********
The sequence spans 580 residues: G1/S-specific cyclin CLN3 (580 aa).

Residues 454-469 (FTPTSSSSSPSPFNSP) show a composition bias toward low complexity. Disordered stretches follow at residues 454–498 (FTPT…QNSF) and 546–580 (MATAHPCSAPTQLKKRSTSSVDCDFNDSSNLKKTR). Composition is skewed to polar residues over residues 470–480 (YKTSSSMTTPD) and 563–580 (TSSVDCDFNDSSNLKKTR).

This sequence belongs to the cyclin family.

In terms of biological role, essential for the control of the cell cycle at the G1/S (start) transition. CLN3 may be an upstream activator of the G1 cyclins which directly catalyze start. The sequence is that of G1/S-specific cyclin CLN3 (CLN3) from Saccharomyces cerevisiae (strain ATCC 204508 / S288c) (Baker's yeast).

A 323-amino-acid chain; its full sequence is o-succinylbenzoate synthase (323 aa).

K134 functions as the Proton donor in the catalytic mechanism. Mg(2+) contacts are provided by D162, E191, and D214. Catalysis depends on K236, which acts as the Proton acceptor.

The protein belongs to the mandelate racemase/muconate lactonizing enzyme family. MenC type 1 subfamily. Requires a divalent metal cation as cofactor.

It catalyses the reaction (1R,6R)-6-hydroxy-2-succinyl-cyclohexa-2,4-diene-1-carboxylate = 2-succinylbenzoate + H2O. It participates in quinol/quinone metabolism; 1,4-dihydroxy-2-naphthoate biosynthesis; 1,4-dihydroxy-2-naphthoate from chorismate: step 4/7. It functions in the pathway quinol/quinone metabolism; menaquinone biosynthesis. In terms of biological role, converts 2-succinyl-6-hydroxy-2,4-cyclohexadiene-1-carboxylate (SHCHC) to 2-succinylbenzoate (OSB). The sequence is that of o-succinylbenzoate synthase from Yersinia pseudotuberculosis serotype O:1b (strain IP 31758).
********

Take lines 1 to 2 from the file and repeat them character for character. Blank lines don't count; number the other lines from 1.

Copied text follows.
The sequence spans 580 residues: G1/S-specific cyclin CLN3 (580 aa).

Residues 454-469 (FTPTSSSSSPSPFNSP) show a composition bias toward low complexity. Disordered stretches follow at residues 454–498 (FTPT…QNSF) and 546–580 (MATAHPCSAPTQLKKRSTSSVDCDFNDSSNLKKTR). Composition is skewed to polar residues over residues 470–480 (YKTSSSMTTPD) and 563–580 (TSSVDCDFNDSSNLKKTR).